Crystal ball time again in midtown Manhattan, where on Monday the 29th annual UBS Warburg Media Week Conference administered another dose of dolor to the battered ad industry.

Addressing the conference were two of the media world’s most respected seers, John Perris of Zenith Optimedia in London and the senior vp and forecasting director of Universal McCann, New York, Robert J Coen.

Perris’s ‘more of the same’ prognostications were covered in detail in yesterday’s issue [WAMN: 03-Dec-01], an outlook with which fellow pundit Coen did not disagree. Each again lowered their previous estimates for ad spending in key markets like Britain, France and Germany where advertisers have followed the budget-cutting trend set by US manufacturers earlier in the economic cycle.

But each also saw a glimmer at the end of the tunnel, the latter half of next year in Coen’s case: “The economy at the end of the year 2002 will certainly be a lot stronger than it is now,” he believed.

But the current year, he opined gnomically, “was tough for anybody in the ad industry”. Global adspend will slide from 2000’s record $463.9 billion, down 1.7% year-on-year to $456.1bn – the first global decline “since the World War Two days”.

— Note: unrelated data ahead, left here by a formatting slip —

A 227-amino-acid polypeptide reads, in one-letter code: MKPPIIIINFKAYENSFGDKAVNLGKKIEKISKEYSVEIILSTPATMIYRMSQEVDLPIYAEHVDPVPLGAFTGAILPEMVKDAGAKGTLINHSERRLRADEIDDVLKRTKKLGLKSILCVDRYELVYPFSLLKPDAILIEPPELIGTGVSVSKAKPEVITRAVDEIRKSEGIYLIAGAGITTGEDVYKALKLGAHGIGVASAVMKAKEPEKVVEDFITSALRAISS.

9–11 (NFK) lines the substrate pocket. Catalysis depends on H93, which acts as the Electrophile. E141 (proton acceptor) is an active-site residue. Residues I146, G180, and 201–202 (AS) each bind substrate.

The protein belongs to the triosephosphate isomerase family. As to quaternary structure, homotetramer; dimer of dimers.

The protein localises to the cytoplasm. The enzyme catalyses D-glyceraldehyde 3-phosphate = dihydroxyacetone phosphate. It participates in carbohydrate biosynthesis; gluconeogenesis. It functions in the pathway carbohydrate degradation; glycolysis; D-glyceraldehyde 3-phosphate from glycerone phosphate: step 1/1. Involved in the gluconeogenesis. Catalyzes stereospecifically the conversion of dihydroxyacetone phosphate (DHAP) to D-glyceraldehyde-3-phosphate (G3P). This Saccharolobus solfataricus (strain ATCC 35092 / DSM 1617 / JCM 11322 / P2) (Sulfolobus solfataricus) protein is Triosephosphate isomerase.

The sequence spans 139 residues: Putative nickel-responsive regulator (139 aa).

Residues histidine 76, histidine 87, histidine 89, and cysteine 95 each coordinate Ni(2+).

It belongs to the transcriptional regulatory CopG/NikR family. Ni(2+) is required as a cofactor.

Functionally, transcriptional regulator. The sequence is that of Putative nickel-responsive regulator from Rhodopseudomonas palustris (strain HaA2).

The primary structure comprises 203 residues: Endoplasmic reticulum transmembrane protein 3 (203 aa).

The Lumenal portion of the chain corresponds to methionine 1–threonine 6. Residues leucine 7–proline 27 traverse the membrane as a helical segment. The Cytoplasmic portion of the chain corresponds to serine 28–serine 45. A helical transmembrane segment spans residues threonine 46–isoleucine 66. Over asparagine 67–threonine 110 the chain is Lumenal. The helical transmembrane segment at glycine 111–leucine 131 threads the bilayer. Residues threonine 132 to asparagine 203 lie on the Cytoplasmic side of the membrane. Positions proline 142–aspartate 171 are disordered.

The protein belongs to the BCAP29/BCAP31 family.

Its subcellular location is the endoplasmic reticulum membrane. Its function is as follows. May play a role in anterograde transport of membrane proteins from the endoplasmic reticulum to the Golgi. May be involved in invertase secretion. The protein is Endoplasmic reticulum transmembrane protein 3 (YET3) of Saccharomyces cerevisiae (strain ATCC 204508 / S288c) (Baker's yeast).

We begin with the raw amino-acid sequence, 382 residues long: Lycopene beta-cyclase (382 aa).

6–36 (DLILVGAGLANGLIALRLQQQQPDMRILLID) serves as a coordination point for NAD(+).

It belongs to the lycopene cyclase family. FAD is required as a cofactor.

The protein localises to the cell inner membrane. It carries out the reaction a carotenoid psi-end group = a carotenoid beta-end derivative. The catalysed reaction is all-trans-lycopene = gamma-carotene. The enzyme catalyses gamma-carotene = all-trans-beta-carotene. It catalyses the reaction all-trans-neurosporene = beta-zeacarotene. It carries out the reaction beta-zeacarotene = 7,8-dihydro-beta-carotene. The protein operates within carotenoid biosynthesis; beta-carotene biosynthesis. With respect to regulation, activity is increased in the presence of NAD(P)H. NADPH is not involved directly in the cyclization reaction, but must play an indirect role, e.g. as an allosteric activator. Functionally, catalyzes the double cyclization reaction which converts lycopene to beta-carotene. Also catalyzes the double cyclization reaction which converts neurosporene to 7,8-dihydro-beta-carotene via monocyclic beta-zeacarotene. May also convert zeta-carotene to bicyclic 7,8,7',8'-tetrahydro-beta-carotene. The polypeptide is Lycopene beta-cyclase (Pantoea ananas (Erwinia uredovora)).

Stateside, Coen sees adspend slipping 4.1% from $243.7bn in 2000 to $233.7bn this year, the first downturn since 1961 and the largest since 1938. He attributes the situation to a massive retrenchment in spending by dotcoms, down from $5.6 billion last year to $2.4 billion. The “terrible state” of key sectors such as airlines, brokerage firms, computers and telecommunications is another factor.

But elsewhere on the globe, Coen believes, there will be a marginal increase in 2001 adspend, up 1% from $220.2bn to $222.4bn.

Switching channels on his crystal ball to 2002, he sees a 2.2% increase in global adspend to $466.1bn. Of this total, US expenditure will rise 2.4% to $239.3bn, boosted by such factors as the Winter Olympics in Salt Lake City and the Congressional elections next fall. Overseas adspend will improve by 2% to $226.8bn.

Some delegates to the conference are reportedly skeptical about these or any other predictions, recalling that both men have revised their estimates downward three times already this year.

News source: New York Times